Earnings season is upon us. For some, it'll be like Christmas morning. For others, they'll be devastated by poor earnings. In my opinion, the next month and a half will make or break this stock market. If earnings kick the negative sentiment, I think we'll see 25,000 on the Dow. But if we see enough to hint at a deceleration, watch out. Here are some names I'll be watching.
I bought UBS (UBS) on the December correction. My reasons were straightforward. The pullback created a very discounted stock with a 5.5% dividend. The company struggled the last few years as earnings have not made it back to the earnings highs of 2015 when they reported $1.64 a share (Denominated in Swiss Francs). The massive investment company made a big push in the right direction in the third quarter, they reported a 28% jump in diluted earnings year over year to $0.32. They have a record of beating estimates, and I am eagerly awaiting their earnings results.
Car sales are one of the best indicators of where an economy is at. Consumers will not purchase cars if they don't feel good about their economic situation. If you go through time, you'll often find that one of the first precursors to a recession was slower car sales. Ford (F) , along with others, has countered declining overall auto sales with big money gains on expensive pickup trucks. Month to month, Ford's sales reports showed an overall decline in trucks. That could be what finally puts a hiccup in the earnings story. The share price has performed terribly through the past year, and I think we're going to see very little that will change that. I'm curious to see what their own guidance shows for the year.
User growth, user growth, user growth. Netflix (NFLX) shares have never operated in an intelligible way in regards to actual earnings. The stock most certainly carries a cult following, and strong user growth rates are basically what are needed for the price to rise. I am continually unimpressed by the excessively high spending on content. It draws in users, but the cash flow isn't sustainable without debt and stock dilution. Nevertheless, the market seems to value Netflix on one thing -- user growth.
J.C. Penney and Macy's
What we have here is a war of attrition. With Sears in bankruptcy, JCPenney (JCP) is most definitely the weakest link going into 2019. Macy's (M) has assets and cash, but needs to keep gaining growth if it wants to compete with better performing names like Kohl's (KSS) .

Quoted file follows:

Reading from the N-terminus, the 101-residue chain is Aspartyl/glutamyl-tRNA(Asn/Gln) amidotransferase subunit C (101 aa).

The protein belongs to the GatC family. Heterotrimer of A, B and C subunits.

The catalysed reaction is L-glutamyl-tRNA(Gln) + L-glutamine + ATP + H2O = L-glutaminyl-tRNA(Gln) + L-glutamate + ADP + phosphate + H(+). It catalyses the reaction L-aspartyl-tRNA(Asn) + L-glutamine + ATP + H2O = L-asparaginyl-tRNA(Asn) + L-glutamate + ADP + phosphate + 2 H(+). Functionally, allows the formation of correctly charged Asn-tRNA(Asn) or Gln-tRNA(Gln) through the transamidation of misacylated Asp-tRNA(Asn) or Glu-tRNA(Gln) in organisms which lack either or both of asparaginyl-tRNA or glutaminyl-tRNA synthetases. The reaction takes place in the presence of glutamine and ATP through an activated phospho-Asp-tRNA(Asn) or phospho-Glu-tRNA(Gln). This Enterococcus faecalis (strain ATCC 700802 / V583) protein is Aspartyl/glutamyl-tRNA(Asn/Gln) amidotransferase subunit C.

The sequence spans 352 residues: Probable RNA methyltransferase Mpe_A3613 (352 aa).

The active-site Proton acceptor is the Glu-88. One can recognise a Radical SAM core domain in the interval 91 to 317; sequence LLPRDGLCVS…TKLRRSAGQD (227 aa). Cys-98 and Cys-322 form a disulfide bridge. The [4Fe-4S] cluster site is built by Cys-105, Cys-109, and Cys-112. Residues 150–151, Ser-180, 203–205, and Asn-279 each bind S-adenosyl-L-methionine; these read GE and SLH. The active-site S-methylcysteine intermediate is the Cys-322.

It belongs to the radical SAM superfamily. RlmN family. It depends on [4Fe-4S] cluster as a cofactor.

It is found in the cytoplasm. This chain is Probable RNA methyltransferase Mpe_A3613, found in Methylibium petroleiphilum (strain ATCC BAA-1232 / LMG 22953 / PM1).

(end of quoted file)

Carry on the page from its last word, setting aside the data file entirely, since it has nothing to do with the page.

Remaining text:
JCP's debt levels are well over $4 billion, and the company has very little wiggle room in terms of cash. It seems to be the combination of debt payments, and poor earnings are hampering the retailer's ability to make changes. They can't afford to improve their stores. They can't afford to spend on much of anything without increasing their debts. If they keep doing that, their interest expenses are going to progressively consume any income that might actually be found. Thus far the losses are over $300 million in the first three quarters of 2018. I think this is the one of the best shorts in the market.
Macy's is that name I wanted to see succeed. The company was doing great in reviving a growth story in 2018. The stock was absolutely pummeled a few days ago when they announced very weak holiday sales. The company subsequently lowered its profit guidance for full 2018 with diluted earnings of $3.90 to $4. The stock is still cheap, but this market does not forgive weak sales in retail. They're doing much better than JCP, but I expect the stock to perform weakly if earnings aren't amazing.
Investors woke up to the over-hyped potential of Zillow's (ZG) stock relative to its earnings back in June. Down roughly 55% from its summer highs, Zillow has a lot to prove. At $33.15, I still consider the stock way overpriced. The company has lost money each of the last five years. Full year 2018 is not looking much better; though the company has reduced the size of its losses. I think any failure to demonstrate an ability to make money could cause serious fallout here.
Starbucks (SBUX) might give us some good indicators on China's economic story amid ongoing trade tensions. Their sales growth in Asia has been strong, and the fiscal first quarter performance might show us a little glimpse of China's slowdown. There's a lot to watch from Starbucks. The company's sales have been hampered by weak performance domestically, which has lessened the effects of its growth in Asia. Furthermore, the costs associated with driving sales continue to eat into operating income. It will only be so long before that becomes a real drain on the share price. I am neutral to negative on the stock.